Invasive bamboo: bugaboo, boon or blight?

08/14/2011 9:10 AM |

BARBARAELLEN KOCH PHOTO | Garrick Lynch, 14, helps his dad Ray maintain the bamboo stand on the side of their property in Aquebogue. Some shoots are 40 feet high.

Bamboo was once found only in the jungles of Southeast Asia, but the hollow-tubed exotic plant has begun a suburban creep out to eastern Long Island.

There are hundreds of varieties of bamboo, some more invasive than others, and several towns on Long Island, including Smithtown and Babylon, are considering restricting whether property owners can plant bamboo.

Here on the North Fork, land managers are strongly urging residents to keep bamboo off their property, though no legislation outlawing bamboo has been proposed.

“It’s a horrible problem,” said Laura Klahre, who worked in invasive species management for The Nature Conservancy before she began drafting Southold Town’s management plans for preserved land this year. “On Long Island, there is not a native bamboo. The ones I know act invasively.”

Ms. Klahre said many Southold residents confuse Japanese knotweed, which has hollow stalks but does not grow as straight or tall as bamboo, with bamboo. Though the plants are not related, both grow through underground shoots.

“They’re both really invasive and hard to get rid of when they get established,” she said. “Knotweed shows up at disturbed sites. Say you rototill an area. That’s when invasives can come in. Then you have deer, which preferentially eat native plants. If they eat all the natives, invasives have more of an opportunity to flourish. Even the globalization of the world compounds the problem. There are more plants coming in to us every day from overseas.”

Cornell Cooperative Extension invasive species expert Tamson Yeh didn’t mince words when asked if homeowners could manage to keep bamboo confined to a small area. Her answer was no.

“Don’t buy it. Don’t try it,” she said in an email last week. “Once it’s there, you’ll never get rid of it. It spreads like crazy. It’s tall and it shades out everything else.”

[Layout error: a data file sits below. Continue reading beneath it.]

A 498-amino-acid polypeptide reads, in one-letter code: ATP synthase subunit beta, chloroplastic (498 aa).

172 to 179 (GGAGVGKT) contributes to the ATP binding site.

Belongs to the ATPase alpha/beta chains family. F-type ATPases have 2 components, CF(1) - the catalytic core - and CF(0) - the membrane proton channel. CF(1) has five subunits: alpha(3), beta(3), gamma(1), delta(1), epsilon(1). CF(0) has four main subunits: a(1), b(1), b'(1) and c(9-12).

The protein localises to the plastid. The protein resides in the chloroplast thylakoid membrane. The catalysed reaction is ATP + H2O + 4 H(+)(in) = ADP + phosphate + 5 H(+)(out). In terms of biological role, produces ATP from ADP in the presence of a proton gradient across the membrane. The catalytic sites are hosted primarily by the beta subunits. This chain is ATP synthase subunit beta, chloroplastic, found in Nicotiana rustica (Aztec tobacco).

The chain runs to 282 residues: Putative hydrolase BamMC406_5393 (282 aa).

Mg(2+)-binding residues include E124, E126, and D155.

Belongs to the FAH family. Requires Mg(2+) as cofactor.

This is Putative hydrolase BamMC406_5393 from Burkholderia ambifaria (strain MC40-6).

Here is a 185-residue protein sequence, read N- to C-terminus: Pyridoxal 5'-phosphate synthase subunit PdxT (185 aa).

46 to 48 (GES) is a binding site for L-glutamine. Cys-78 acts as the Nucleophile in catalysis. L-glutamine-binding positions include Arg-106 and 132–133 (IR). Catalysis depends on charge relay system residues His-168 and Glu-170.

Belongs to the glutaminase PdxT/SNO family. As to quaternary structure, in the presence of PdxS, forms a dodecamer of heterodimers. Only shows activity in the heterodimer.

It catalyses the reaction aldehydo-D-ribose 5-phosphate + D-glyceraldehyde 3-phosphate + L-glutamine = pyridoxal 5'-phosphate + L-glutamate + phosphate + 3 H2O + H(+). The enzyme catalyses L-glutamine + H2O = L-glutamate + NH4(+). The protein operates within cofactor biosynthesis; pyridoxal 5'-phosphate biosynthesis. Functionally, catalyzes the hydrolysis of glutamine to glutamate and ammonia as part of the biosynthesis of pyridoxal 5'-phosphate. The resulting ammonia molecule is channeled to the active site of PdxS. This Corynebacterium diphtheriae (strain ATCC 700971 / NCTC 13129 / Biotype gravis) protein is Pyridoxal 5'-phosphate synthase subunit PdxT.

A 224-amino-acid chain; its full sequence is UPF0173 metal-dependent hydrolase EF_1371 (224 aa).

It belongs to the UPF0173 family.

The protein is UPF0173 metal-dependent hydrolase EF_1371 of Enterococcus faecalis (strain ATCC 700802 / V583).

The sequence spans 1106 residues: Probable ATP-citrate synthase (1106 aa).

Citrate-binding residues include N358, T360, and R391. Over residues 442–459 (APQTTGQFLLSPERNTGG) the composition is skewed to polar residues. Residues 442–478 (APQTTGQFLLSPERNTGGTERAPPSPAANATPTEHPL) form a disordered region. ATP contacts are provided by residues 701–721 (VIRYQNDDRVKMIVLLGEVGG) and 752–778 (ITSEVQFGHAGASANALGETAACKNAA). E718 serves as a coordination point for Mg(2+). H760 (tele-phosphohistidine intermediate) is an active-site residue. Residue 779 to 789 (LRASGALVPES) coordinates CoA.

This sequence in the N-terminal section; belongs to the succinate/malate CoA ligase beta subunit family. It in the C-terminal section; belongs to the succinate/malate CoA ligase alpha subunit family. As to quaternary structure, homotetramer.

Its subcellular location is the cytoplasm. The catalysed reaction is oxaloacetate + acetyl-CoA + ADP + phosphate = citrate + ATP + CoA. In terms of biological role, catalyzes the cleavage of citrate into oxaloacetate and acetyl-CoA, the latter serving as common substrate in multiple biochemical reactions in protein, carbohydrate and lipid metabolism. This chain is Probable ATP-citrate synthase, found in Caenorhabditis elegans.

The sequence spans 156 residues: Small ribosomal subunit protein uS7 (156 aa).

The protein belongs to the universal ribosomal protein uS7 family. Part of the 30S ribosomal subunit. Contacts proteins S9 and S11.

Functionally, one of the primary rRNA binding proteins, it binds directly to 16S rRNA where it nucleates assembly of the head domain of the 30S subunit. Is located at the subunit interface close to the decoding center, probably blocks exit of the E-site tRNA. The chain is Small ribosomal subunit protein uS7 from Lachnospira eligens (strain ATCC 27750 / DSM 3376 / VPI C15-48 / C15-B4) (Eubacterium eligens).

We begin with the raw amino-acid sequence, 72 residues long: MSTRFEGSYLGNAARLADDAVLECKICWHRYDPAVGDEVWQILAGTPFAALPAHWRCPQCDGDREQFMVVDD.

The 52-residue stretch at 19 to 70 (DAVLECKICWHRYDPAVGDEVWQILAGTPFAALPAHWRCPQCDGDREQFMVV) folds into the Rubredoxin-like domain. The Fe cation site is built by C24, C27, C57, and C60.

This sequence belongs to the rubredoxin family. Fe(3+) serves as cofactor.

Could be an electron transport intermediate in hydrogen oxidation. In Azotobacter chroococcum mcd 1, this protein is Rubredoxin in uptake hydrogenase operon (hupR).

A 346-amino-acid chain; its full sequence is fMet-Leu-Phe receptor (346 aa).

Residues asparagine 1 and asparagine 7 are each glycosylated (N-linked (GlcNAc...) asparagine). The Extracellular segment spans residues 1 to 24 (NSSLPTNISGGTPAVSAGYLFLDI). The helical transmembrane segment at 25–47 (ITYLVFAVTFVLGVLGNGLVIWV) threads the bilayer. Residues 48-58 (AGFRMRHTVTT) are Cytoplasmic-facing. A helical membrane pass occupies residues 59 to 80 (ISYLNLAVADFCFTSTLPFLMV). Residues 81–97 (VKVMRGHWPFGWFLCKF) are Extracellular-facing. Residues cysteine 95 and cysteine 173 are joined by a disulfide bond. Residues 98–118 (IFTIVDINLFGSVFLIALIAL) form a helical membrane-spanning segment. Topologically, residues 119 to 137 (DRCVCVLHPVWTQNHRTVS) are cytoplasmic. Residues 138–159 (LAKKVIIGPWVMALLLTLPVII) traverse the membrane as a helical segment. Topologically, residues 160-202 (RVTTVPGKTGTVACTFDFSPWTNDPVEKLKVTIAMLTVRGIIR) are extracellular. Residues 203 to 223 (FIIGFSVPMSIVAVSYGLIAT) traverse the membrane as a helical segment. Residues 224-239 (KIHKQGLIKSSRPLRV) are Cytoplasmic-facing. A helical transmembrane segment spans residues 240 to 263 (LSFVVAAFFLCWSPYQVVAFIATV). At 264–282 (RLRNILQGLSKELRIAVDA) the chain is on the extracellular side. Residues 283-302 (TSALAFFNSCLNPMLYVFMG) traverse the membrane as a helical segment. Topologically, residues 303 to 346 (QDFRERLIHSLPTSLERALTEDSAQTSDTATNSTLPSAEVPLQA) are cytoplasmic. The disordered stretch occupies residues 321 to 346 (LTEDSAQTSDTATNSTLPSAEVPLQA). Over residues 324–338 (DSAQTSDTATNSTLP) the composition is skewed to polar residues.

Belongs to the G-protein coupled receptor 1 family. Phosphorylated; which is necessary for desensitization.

Ms. Yeh said that bamboo likes rich, moist soil and its roots are hardy to -20 degrees Fahrenheit. She said Golden Bamboo is the most invasive of the ornamental bamboos.

“If you don’t mulch them in the winter, maybe they’ll die,” she said.

Despite all the worries, some people enjoy the aesthetics of bamboo, said Ray Lynch of Aquebogue, who has had a grove of bamboo at the edge of his property for about 12 years.

“It has multiplied thousand-fold since then,” he said. “It grew geometrically for the first five years. Now it’s gotten to the point where it strangely goes where I don’t want it. It does tend to go toward the road, but I keep it 12 feet back.”

Mr. Lynch and his 14-year-old son Garrick spend a lot of time keeping the bamboo from spreading. But it has provided a great buffer against the noise of Peconic Bay Boulevard, and makes its own rustling sound that is soothing to his ear, Mr. Lynch said.

“It’s kind of nice. It did way more than I thought it would. My wife hates it but I love it. She’s afraid the town will get upset, but I keep it under control,” he said.

“When my son was younger, it was a great play area, almost jungle-like,” he added. “He built forts in the woods with the bamboo.”

Mr. Lynch said he finds people cutting bamboo in his grove several times each year. Sometimes they’re polite enough to ask if they can take some first. He always cautions them that it’s important to keep the plants under control if they replant them on their own property.

“One time, someone asked if they could use it to make a bamboo hut on the beach for a wedding ceremony. People want to make fishing poles or fences. One lady took some and in the fall she dropped off a homemade pie and a thank you note,” he said.

Mr. Lynch is lucky not to have any neighbors on the side with the bamboo other than the town highway department, which maintains the road.

“There are times the town has been nice about it and times they haven’t been nice about it,” he said. “I try to keep it under control.”

Riverhead Town environmental planner Joe Hall said that, while it’s not within the town’s purview to harass homeowners who plant bamboo, he’s not aware of any variety of bamboo that is safe to plant.

“There are hundreds of species of bamboo. Some are very aggressive,” he said. “They appear on the county’s ‘Do Not Sell List’ but we can’t prohibit anything on [that] list from being planted if it was purchased elsewhere.”

Mr. Hall added that bamboo, and other plants, often end up spreading their roots into the sanitary systems of homes, creating major problems with home septic systems.

Ms. Yeh said that homeowners should remove all parts of the plant by cutting them to the ground in the spring and treating them with an herbicide called glyphosate three weeks later.

“Mowing shoots with a lawn mower will not keep them from spreading,” she said. “If you already have it, dig a trench and put in a metal, concrete, fiberglass or heavy plastic curb 18 to 24 inches deep.”

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